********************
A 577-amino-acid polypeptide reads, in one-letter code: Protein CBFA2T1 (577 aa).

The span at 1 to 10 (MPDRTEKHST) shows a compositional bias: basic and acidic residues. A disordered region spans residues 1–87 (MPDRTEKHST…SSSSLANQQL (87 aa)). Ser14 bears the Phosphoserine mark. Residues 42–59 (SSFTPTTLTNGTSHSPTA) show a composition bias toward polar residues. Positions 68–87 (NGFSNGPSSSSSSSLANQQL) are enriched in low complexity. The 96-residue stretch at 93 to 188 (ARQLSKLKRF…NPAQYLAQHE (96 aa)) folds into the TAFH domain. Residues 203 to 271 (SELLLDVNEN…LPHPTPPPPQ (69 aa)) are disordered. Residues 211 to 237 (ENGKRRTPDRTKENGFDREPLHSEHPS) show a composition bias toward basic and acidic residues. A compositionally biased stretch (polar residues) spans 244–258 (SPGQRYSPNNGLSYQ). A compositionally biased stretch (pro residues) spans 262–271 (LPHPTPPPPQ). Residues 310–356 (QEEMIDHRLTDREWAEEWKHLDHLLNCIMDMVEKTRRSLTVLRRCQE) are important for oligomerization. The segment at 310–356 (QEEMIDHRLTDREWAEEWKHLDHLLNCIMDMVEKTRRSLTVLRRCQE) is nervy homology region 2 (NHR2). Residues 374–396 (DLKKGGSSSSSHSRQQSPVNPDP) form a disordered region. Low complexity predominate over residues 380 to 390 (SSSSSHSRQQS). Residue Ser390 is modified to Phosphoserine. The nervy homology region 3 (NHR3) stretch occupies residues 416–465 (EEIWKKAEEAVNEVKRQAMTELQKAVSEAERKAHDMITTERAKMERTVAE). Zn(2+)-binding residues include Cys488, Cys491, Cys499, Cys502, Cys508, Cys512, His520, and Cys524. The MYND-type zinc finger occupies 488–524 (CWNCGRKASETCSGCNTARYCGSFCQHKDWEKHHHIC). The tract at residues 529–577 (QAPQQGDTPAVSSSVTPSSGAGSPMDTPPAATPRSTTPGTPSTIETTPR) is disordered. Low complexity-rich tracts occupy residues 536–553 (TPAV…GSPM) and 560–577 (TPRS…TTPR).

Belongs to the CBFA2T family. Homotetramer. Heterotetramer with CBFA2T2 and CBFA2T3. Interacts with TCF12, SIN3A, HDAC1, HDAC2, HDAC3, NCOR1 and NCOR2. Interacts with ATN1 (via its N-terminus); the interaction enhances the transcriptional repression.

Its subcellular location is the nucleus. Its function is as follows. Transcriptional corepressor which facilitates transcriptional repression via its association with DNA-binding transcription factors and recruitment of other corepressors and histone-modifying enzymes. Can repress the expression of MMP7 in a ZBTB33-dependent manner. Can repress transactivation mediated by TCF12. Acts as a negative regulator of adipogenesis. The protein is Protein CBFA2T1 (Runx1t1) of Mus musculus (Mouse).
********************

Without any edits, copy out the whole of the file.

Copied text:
A 577-amino-acid polypeptide reads, in one-letter code: Protein CBFA2T1 (577 aa).

The span at 1 to 10 (MPDRTEKHST) shows a compositional bias: basic and acidic residues. A disordered region spans residues 1–87 (MPDRTEKHST…SSSSLANQQL (87 aa)). Ser14 bears the Phosphoserine mark. Residues 42–59 (SSFTPTTLTNGTSHSPTA) show a composition bias toward polar residues. Positions 68–87 (NGFSNGPSSSSSSSLANQQL) are enriched in low complexity. The 96-residue stretch at 93 to 188 (ARQLSKLKRF…NPAQYLAQHE (96 aa)) folds into the TAFH domain. Residues 203 to 271 (SELLLDVNEN…LPHPTPPPPQ (69 aa)) are disordered. Residues 211 to 237 (ENGKRRTPDRTKENGFDREPLHSEHPS) show a composition bias toward basic and acidic residues. A compositionally biased stretch (polar residues) spans 244–258 (SPGQRYSPNNGLSYQ). A compositionally biased stretch (pro residues) spans 262–271 (LPHPTPPPPQ). Residues 310–356 (QEEMIDHRLTDREWAEEWKHLDHLLNCIMDMVEKTRRSLTVLRRCQE) are important for oligomerization. The segment at 310–356 (QEEMIDHRLTDREWAEEWKHLDHLLNCIMDMVEKTRRSLTVLRRCQE) is nervy homology region 2 (NHR2). Residues 374–396 (DLKKGGSSSSSHSRQQSPVNPDP) form a disordered region. Low complexity predominate over residues 380 to 390 (SSSSSHSRQQS). Residue Ser390 is modified to Phosphoserine. The nervy homology region 3 (NHR3) stretch occupies residues 416–465 (EEIWKKAEEAVNEVKRQAMTELQKAVSEAERKAHDMITTERAKMERTVAE). Zn(2+)-binding residues include Cys488, Cys491, Cys499, Cys502, Cys508, Cys512, His520, and Cys524. The MYND-type zinc finger occupies 488–524 (CWNCGRKASETCSGCNTARYCGSFCQHKDWEKHHHIC). The tract at residues 529–577 (QAPQQGDTPAVSSSVTPSSGAGSPMDTPPAATPRSTTPGTPSTIETTPR) is disordered. Low complexity-rich tracts occupy residues 536–553 (TPAV…GSPM) and 560–577 (TPRS…TTPR).

Belongs to the CBFA2T family. Homotetramer. Heterotetramer with CBFA2T2 and CBFA2T3. Interacts with TCF12, SIN3A, HDAC1, HDAC2, HDAC3, NCOR1 and NCOR2. Interacts with ATN1 (via its N-terminus); the interaction enhances the transcriptional repression.

Its subcellular location is the nucleus. Its function is as follows. Transcriptional corepressor which facilitates transcriptional repression via its association with DNA-binding transcription factors and recruitment of other corepressors and histone-modifying enzymes. Can repress the expression of MMP7 in a ZBTB33-dependent manner. Can repress transactivation mediated by TCF12. Acts as a negative regulator of adipogenesis. The protein is Protein CBFA2T1 (Runx1t1) of Mus musculus (Mouse).